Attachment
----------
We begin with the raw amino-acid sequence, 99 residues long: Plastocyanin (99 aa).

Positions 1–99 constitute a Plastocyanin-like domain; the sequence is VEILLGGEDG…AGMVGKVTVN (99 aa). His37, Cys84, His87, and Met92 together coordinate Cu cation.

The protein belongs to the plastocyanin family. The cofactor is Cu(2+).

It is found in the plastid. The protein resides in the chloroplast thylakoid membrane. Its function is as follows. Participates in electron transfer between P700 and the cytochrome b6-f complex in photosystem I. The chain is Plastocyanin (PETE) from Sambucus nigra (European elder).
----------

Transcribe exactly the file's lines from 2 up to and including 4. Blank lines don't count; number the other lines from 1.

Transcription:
Positions 1–99 constitute a Plastocyanin-like domain; the sequence is VEILLGGEDG…AGMVGKVTVN (99 aa). His37, Cys84, His87, and Met92 together coordinate Cu cation.

The protein belongs to the plastocyanin family. The cofactor is Cu(2+).

It is found in the plastid. The protein resides in the chloroplast thylakoid membrane. Its function is as follows. Participates in electron transfer between P700 and the cytochrome b6-f complex in photosystem I. The chain is Plastocyanin (PETE) from Sambucus nigra (European elder).